From his vantage point as a former mechanic, the skills required to become a technician in this industry have grown exponentially. Diesel pile hammers, vibratory hammers and mechanical drills are all fairly simple mechanical and hydraulic equipment, yet modern drill rigs have multiple onboard processors that use Controller Area Network communications. Due to this, today’s operators need to acquire an in-depth knowledge of electronics, in addition to the traditional mechanical and hydraulics skills that were called for previously.

As another example, when Kemppainen began, the normal practice for drilling caissons that required temporary casing was to vibrate the casing into the ground and later drill them out with mechanical drill rigs and crane-mounted drills.

“But when we brought Bauer on board in 2004, we demonstrated to our customers that you are able to turn temporary sectional casings into the ground by using the Bauer BG hydraulic drill rig; all with steady production and basically no vibration,” said Kemppainen. “This brought about major changes in our local market, since using a vibro in the city core could potentially disturb the adjacent structures. When the city saw that we had a viable vibration-free alternative, vibros quickly became frowned upon.”

Planning for the future

As for the future of his industry, Kemppainen recognizes that, as with many industries across North America, a widening gap in the workforce supply is calling out for more people to start exploring opportunities in the trades; and enrolment at a trade school is a good place to start. Whether it is in heavy equipment mechanics, geotechnical or construction drilling practices, he feels that any related study will give a leg up to those looking at entering the industry. However, that being said, Kemppainen also believes that, even though experience is still an invaluable asset, having people skills and the ability to think on your feet is as equally important in today’s market.

“The business is ever-evolving, and you will need a skill set that will enable you to keep up with the changes in innovation; not only in regard to the equipment, but also changes related to best practices,” said Kemppainen. “Keeping an open mind to changing industry methods and new ways of looking at foundation construction is increasingly critical to finding success. Also, a willingness to work hard is a major requirement. It can be a tough job to work in our field… but it can also be very rewarding for those who work hard.”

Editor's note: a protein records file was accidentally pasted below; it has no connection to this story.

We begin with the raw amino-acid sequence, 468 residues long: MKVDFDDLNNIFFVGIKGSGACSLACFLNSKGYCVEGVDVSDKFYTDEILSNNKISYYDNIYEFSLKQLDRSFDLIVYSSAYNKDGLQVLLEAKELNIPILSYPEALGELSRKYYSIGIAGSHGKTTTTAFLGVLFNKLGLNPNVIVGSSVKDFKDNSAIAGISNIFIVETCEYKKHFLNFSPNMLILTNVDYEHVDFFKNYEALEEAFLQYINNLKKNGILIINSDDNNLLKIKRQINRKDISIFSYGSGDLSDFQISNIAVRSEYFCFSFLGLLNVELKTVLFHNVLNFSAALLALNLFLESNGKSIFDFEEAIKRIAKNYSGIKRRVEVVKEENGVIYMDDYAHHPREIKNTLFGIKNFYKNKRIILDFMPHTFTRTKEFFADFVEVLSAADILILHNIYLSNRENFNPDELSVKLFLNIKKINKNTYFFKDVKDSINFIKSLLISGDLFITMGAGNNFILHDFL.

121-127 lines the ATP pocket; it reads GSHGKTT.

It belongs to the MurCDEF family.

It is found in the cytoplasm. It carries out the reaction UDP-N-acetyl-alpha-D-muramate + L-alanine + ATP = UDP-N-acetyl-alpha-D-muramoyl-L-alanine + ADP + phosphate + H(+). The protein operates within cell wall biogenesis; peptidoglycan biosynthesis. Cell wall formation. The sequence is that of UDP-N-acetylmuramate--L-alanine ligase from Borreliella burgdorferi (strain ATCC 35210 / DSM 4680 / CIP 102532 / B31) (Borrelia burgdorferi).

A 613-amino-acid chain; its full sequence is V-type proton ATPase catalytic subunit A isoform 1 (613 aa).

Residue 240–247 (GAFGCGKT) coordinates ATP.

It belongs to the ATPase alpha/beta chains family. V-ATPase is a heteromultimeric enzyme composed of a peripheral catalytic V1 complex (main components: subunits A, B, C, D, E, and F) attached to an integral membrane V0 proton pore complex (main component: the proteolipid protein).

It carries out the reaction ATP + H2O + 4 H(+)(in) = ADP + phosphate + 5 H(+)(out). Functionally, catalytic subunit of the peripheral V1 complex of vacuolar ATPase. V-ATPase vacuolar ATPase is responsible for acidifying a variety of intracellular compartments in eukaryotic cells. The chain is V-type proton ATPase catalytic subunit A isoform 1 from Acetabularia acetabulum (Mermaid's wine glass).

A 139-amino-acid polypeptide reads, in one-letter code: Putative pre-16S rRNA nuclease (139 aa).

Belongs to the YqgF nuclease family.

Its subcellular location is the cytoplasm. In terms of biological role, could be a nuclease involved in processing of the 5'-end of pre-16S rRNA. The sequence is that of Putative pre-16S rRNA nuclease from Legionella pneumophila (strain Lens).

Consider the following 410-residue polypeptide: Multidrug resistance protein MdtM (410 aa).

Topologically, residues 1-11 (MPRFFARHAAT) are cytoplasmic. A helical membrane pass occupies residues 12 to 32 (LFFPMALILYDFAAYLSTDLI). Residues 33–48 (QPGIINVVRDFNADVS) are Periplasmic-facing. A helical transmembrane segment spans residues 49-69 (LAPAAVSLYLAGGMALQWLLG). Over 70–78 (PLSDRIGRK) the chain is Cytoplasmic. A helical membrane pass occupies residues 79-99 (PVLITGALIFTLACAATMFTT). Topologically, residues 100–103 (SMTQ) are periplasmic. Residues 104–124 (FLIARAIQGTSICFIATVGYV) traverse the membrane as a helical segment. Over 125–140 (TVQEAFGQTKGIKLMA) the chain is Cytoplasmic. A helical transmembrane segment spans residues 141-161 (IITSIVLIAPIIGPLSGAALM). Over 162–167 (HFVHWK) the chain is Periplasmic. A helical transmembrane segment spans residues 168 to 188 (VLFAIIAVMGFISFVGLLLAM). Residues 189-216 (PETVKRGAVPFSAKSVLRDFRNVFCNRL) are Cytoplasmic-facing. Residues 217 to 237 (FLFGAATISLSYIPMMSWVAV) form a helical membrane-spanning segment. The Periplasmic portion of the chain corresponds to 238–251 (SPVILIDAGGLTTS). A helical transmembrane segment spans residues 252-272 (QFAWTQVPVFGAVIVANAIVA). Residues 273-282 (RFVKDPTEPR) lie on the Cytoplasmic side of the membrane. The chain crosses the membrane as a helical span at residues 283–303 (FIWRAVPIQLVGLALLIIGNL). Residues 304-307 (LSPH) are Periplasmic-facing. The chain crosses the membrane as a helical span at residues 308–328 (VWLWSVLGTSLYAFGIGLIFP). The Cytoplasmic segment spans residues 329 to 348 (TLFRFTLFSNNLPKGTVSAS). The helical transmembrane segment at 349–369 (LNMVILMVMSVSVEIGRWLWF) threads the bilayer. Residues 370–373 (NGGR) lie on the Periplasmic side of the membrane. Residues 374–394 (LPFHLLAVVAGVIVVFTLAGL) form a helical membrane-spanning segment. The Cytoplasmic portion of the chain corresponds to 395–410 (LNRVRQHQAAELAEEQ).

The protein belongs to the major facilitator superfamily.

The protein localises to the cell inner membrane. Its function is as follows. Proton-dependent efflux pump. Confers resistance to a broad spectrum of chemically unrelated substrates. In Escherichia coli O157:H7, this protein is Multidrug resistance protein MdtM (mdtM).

In many ways, Kemppainen’s future career plans have already been set in motion with this recent promotion and he intends to use his new position as a means to do what he can to help the company in its continued growth. As such, Kemppainen is looking forward to becoming increasingly involved with ECA Canada’s strategic planning, as well as playing a larger role in the company achieving its long-term goals.

“We are always looking at ways to expand and I am looking forward to being part of the continued and sustainable growth of our company,” said Kemppainen.

Outside of work and in his free time, Kemppainen’s interests include activities such as photography, travel and travelling fast.

“In the summers I enjoy riding my motorcycle and drag racing my SRT Jeep,” said Kemppainen. “I used to be more into photography and I am thinking of blowing the dust off of my camera gear and getting back into it… if and when the time allows.” Piling Canada

Category: Profile

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Piling Canada is the premier national voice for the Canadian deep foundation construction industry. Each issue is dedicated to providing readers with current and informative editorial, including project updates, company profiles, technological advancements, safety news, environmental information, HR advice, pertinent legal issues and more.